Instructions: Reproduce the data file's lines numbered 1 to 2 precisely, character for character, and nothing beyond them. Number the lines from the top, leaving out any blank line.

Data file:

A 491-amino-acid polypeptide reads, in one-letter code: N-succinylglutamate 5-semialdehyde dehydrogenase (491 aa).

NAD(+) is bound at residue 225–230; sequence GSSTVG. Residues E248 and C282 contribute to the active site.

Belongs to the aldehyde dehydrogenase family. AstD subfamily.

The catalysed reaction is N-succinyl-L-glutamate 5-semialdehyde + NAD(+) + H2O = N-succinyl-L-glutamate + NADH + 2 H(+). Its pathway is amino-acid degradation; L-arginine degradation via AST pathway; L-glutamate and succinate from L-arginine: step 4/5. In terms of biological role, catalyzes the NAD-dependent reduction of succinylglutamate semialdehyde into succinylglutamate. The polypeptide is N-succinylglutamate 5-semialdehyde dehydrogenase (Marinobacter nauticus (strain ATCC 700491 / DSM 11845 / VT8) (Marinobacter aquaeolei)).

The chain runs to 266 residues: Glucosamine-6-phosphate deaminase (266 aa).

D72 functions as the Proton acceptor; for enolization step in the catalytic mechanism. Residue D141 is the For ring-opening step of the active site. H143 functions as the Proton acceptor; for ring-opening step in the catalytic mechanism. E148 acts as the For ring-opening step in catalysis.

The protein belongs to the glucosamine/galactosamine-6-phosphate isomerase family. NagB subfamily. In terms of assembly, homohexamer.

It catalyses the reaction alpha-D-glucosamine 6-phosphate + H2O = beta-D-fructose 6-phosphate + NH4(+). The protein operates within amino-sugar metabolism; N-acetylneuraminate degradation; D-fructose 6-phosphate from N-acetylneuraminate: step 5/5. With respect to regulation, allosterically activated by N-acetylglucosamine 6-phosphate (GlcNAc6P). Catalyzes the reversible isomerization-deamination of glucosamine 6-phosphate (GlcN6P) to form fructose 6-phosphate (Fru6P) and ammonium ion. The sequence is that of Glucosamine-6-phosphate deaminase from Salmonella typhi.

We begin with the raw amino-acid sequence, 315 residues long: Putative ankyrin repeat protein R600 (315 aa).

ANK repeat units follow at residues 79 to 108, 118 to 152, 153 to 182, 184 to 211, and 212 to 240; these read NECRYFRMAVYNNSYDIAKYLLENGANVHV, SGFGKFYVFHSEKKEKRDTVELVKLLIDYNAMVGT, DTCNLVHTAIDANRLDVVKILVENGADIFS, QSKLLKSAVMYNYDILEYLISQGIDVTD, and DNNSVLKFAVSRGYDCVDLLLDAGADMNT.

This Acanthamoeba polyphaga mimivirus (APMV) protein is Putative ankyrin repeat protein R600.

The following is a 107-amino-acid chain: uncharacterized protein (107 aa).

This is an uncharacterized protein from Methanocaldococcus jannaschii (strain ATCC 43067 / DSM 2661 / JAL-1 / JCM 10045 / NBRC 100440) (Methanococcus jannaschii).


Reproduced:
A 491-amino-acid polypeptide reads, in one-letter code: N-succinylglutamate 5-semialdehyde dehydrogenase (491 aa).

NAD(+) is bound at residue 225–230; sequence GSSTVG. Residues E248 and C282 contribute to the active site.